It is a fitting day to look at Paul Ehrlich's third and final scenario of agri-apocalypse from his 1968 book, The Population Bomb.
Today Norman Borlaug, probably the greatest living American, received the Congressional Gold Medal. Mr. Bourlag received the Nobel Peace Prize in 1970 after becoming an integral figure in the "Green Revolution."
While Paul Ehrlich was advocating forced birth control and spiking foreign food aid with antifertility drugs, Norman Borlaug was figuring out how to literally save a billion people using technology.
Below are excerpts from Ehrlich's third nightmare scenario. Ehrlich thought it would get so bad so quickly that the Pope would give his blessing to abortion by 1974.
In 1974 the United States government finally realizes that the food-population balance in much of Asia, Africa, and South America is such that most areas cannot attain self-sufficiency. American expeditionary forces are withdrawn from Vietnam and Thailand, and the United States announces it will no longer send food to India, Egypt, and some other countries which it considers beyond hope. A moderate food rationing program is instituted in the United States. It further announces that food production in the United States will be increased only so long as the increase can be accomplished without damage to the environment of the North American continent.
Pope Pius XIII, yielding to pressure from enlightened Catholics, announces that all good Catholics have a responsibility to drastically restrict their productive activities. He gives his blessing to abortion and all methods of contraception. Several cheap, long-term anticonception drugs are developed and made available for wide distribution.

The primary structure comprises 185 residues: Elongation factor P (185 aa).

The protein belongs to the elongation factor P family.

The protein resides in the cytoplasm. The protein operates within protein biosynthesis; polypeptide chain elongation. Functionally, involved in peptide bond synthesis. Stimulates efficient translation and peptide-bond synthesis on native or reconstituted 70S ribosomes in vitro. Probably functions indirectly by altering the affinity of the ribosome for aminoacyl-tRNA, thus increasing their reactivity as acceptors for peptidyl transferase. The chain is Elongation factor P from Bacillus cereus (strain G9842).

Famine and plague sweep the Arab world, which, in the face of Russia's growing disinterest, is forced to seek peace and cooperation with Israel. Israel, in grave economic trouble, installs a peace government and begins negotiations. Most of the countries of Africa and South America slide backward into famine and local warfare. Many adopt Communistic governments, but few are able to achieve any stability.
Ehrlich ends the chapter by callously calling the third scenario an appealing one even though it "presumes the death by starvation of perhaps as many as half a billion people, one-fifth of the world's population." Enhrlich then challenges the reader to devise a scenario more optimistic than the last and writes that he "won't accept one that starts, 'In early 1972 the first monster space ships from a planet of the star Alpha Centauri arrive bearing CARE packages . . .'"
How about a scenario that starts with, "In 1942 a young man named Norman Borlaug received his Ph.D. in plant pathology and genetics and decided to help save a billion human lives."